Return of the shoe | The Daily Star
12:02 AM, October 26, 2014 / LAST MODIFIED: 01:53 AM, March 08, 2015

Return of the shoe

Return of the shoe

Ghulam Azam's janaza held with huge presence, amid protests, buried at Moghbazar

It was a funeral in front of Baitul Mukarram where people threw shoes at Ghulam Azam in January 1981 as he made his first appearance at any big public gathering after returning to independent Bangladesh.

Thirty-three years have passed but he continues to draw the same ire, even after his death. A young man yesterday threw his sandal at the hearse carrying the infamous war criminal's body to Baitul Mukarram.

"When I saw the hearse pass by, I couldn't control myself. I threw a sandal on impulse," said the youth.

He was among those who gathered in front of the Jatiya Press Club around 11:30pm to prevent the funeral of Ghulam Azam from taking place at the national mosque. They included members of Blogger and Online Activist Network, Chhatra Moitree and Bangladesh Sammilito Islamic Jote.

The protesters tried to reach the mosque marching in a procession but faced police obstruction at the Paltan intersection and thus waited near the police box for about an hour.

As the azan from the mosque was heard through loudspeakers, the hearse, with a motorcade in the front and several truckloads of people at the back, reached the intersection.

"It was about 1:05pm when I saw a young man throw a sandal at the car [hearse]. The Jamaat men escorting the car pounced on him, but police acted quickly and drove away the protesters," said an eyewitness, wishing anonymity.

However, Azam's janaza conducted by his son Abdullahil Aman Azmi was held at Baitul Mukarram, and later he was buried at his family graveyard at the capital's Moghbazar.

"How can a person who read history of Liberation War not despise Ghulam Azam and other razakars for what they did in 1971?" said the 28-year-old youth, son of a freedom fighter, while talking to The Daily Star.

Only 10 days after horrid massacre of the Bangalees on the night of March 25, 1971, Ghulam Azam met Pakistani General Tikka Khan, nicknamed butcher of Beluchistan, the very person who was one of the masterminds of the killings.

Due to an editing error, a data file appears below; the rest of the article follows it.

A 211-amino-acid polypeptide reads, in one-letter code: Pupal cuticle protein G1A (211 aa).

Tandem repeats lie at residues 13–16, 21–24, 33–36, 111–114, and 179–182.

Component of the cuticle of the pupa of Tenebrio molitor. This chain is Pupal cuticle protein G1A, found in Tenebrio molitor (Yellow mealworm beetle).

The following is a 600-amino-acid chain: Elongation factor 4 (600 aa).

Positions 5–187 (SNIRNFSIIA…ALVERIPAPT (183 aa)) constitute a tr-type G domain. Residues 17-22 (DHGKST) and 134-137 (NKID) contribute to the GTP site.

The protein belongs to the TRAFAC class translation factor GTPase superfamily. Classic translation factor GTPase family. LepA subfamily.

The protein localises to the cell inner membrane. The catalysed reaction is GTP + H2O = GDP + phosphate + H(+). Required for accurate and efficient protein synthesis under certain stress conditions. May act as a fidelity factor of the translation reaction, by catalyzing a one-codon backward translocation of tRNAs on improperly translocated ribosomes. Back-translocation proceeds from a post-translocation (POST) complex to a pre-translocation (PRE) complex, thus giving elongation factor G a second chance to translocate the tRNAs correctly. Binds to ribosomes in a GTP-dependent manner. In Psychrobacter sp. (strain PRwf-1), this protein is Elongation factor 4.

The Daily Pakistan on April 6, 1971 reported on the meeting where Azam, the then ameer of East Pakistan Jamaat-e-Islami, and leaders of other anti-liberation political parties assured Tikka Khan of all help.

Azam played the key role in forming notorious militia groups like Peace Committee, Razakar, Al-Badr and Al-Shams that collaborated with the Pakistan occupation military in committing genocide and other heinous crimes against humanity.

On April 8, 1971, he issued a joint statement with other Jamaat leaders.

“India is interfering in the internal affairs of East Pakistan. Wherever patriotic Pakistanis see Indian agents or anti-Pakistan elements and infiltrators, they will destroy them,” said the statement, according to a book titled Genocide '71 exposing collaborators.

Azam and anti-liberation elements used to call the freedom fighters “miscreants”, “Indian agents”, “malaun” (an offensive word used against Hindus), and “infiltrators”.

His evil campaign continued even after independence.

He went to Pakistan on November 22, 1971 and formed the “Purbo Pakistan Punoruddhar Committee” (East Pakistan Revival Committee). There he worked until 1973 to build public opinion against Bangladesh and its recognition by the Islamic world.

Azam went to London in 1973 and set up an office of the committee. He published weekly Sonar Bangla, which was used as a propaganda tool against Bangladesh.

He returned to Bangladesh on August 11, 1978 on a Pakistani passport, and subsequently got back his citizenship and the post of Jamaat ameer.

Shaheed Janani Jahanara Imam, mother of a martyred freedom fighter, initiated a mass movement against Ghulam Azam. But the man, face of war crimes in Bangladesh, didn't give a damn.

On December 13, 2011, just 29 days before his arrest in a war crimes case, he said: “They (court) won't find anything against me for which I will have to apologise to the nation.”

Eighteen months later, he was proven guilty of committing genocide and crimes against humanity in 1971. The court said he deserved death but sentenced him to 90 years in jail considering his old age and poor health.

In the verdict, the International Crimes Tribunal-1 observed: “Prof Ghulam Azam as a de facto superior acted in such a manner which tends us to hold that his prime object was to annihilate the Bangalee nation in the name of protecting Pakistan.”

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